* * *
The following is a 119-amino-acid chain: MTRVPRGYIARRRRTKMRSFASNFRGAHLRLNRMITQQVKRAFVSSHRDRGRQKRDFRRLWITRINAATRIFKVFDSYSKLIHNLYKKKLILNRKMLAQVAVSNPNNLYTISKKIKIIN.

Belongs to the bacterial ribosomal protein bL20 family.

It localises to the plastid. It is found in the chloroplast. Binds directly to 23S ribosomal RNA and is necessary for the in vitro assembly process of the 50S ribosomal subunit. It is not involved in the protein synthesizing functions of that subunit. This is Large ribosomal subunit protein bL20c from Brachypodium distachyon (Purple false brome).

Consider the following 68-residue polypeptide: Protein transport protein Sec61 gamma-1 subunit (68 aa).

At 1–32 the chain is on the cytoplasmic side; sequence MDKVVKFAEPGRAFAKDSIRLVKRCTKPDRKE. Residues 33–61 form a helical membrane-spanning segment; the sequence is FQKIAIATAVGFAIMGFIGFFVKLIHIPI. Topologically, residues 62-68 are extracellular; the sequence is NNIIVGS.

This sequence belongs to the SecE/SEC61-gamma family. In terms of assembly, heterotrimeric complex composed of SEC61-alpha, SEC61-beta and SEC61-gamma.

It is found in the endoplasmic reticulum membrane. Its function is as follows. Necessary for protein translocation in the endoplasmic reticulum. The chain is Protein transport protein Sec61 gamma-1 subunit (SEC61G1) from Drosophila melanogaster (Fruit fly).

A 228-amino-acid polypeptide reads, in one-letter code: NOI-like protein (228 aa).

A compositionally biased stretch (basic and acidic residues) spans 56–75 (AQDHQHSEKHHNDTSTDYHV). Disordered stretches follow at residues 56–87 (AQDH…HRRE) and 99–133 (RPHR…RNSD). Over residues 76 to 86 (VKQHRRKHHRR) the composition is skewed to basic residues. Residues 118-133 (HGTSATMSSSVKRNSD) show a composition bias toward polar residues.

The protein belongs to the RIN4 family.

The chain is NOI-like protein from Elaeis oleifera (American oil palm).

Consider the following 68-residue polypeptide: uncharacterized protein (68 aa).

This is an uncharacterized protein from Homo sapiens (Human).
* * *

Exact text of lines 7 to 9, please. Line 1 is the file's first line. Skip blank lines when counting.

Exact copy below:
It is found in the endoplasmic reticulum membrane. Its function is as follows. Necessary for protein translocation in the endoplasmic reticulum. The chain is Protein transport protein Sec61 gamma-1 subunit (SEC61G1) from Drosophila melanogaster (Fruit fly).

A 228-amino-acid polypeptide reads, in one-letter code: NOI-like protein (228 aa).

A compositionally biased stretch (basic and acidic residues) spans 56–75 (AQDHQHSEKHHNDTSTDYHV). Disordered stretches follow at residues 56–87 (AQDH…HRRE) and 99–133 (RPHR…RNSD). Over residues 76 to 86 (VKQHRRKHHRR) the composition is skewed to basic residues. Residues 118-133 (HGTSATMSSSVKRNSD) show a composition bias toward polar residues.